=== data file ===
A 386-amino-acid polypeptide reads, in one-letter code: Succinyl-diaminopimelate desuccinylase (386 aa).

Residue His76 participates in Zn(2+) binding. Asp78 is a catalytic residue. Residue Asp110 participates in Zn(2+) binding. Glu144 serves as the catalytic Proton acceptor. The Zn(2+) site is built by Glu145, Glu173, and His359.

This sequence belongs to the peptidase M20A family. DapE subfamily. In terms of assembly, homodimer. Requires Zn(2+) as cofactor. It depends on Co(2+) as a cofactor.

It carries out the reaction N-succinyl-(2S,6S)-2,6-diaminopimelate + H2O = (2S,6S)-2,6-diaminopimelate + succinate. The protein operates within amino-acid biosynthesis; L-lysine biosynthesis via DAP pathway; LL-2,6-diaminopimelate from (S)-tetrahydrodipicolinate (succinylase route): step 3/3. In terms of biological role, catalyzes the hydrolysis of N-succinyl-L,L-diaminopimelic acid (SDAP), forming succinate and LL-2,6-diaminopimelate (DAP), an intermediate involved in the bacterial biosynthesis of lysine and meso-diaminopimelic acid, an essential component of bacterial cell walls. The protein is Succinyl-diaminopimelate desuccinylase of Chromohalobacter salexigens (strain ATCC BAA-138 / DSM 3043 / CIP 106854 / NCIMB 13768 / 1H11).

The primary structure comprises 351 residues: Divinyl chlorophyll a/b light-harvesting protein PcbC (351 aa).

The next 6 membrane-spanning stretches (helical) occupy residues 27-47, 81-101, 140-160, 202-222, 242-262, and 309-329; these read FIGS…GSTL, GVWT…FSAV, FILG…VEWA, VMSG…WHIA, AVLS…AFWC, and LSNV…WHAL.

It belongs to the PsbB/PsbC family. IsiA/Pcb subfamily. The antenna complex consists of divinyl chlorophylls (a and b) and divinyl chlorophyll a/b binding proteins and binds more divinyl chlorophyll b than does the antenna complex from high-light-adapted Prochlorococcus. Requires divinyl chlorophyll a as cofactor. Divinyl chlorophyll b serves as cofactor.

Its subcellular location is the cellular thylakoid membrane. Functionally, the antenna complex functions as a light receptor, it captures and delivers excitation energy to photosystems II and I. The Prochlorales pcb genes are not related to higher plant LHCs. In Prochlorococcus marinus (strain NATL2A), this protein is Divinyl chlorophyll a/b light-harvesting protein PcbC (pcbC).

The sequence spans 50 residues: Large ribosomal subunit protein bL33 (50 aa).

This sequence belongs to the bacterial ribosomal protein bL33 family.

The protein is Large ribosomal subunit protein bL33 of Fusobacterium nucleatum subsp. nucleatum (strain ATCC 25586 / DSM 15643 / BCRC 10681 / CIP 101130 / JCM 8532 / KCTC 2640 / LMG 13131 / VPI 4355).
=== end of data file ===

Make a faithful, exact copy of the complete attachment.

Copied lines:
A 386-amino-acid polypeptide reads, in one-letter code: Succinyl-diaminopimelate desuccinylase (386 aa).

Residue His76 participates in Zn(2+) binding. Asp78 is a catalytic residue. Residue Asp110 participates in Zn(2+) binding. Glu144 serves as the catalytic Proton acceptor. The Zn(2+) site is built by Glu145, Glu173, and His359.

This sequence belongs to the peptidase M20A family. DapE subfamily. In terms of assembly, homodimer. Requires Zn(2+) as cofactor. It depends on Co(2+) as a cofactor.

It carries out the reaction N-succinyl-(2S,6S)-2,6-diaminopimelate + H2O = (2S,6S)-2,6-diaminopimelate + succinate. The protein operates within amino-acid biosynthesis; L-lysine biosynthesis via DAP pathway; LL-2,6-diaminopimelate from (S)-tetrahydrodipicolinate (succinylase route): step 3/3. In terms of biological role, catalyzes the hydrolysis of N-succinyl-L,L-diaminopimelic acid (SDAP), forming succinate and LL-2,6-diaminopimelate (DAP), an intermediate involved in the bacterial biosynthesis of lysine and meso-diaminopimelic acid, an essential component of bacterial cell walls. The protein is Succinyl-diaminopimelate desuccinylase of Chromohalobacter salexigens (strain ATCC BAA-138 / DSM 3043 / CIP 106854 / NCIMB 13768 / 1H11).

The primary structure comprises 351 residues: Divinyl chlorophyll a/b light-harvesting protein PcbC (351 aa).

The next 6 membrane-spanning stretches (helical) occupy residues 27-47, 81-101, 140-160, 202-222, 242-262, and 309-329; these read FIGS…GSTL, GVWT…FSAV, FILG…VEWA, VMSG…WHIA, AVLS…AFWC, and LSNV…WHAL.

It belongs to the PsbB/PsbC family. IsiA/Pcb subfamily. The antenna complex consists of divinyl chlorophylls (a and b) and divinyl chlorophyll a/b binding proteins and binds more divinyl chlorophyll b than does the antenna complex from high-light-adapted Prochlorococcus. Requires divinyl chlorophyll a as cofactor. Divinyl chlorophyll b serves as cofactor.

Its subcellular location is the cellular thylakoid membrane. Functionally, the antenna complex functions as a light receptor, it captures and delivers excitation energy to photosystems II and I. The Prochlorales pcb genes are not related to higher plant LHCs. In Prochlorococcus marinus (strain NATL2A), this protein is Divinyl chlorophyll a/b light-harvesting protein PcbC (pcbC).

The sequence spans 50 residues: Large ribosomal subunit protein bL33 (50 aa).

This sequence belongs to the bacterial ribosomal protein bL33 family.

The protein is Large ribosomal subunit protein bL33 of Fusobacterium nucleatum subsp. nucleatum (strain ATCC 25586 / DSM 15643 / BCRC 10681 / CIP 101130 / JCM 8532 / KCTC 2640 / LMG 13131 / VPI 4355).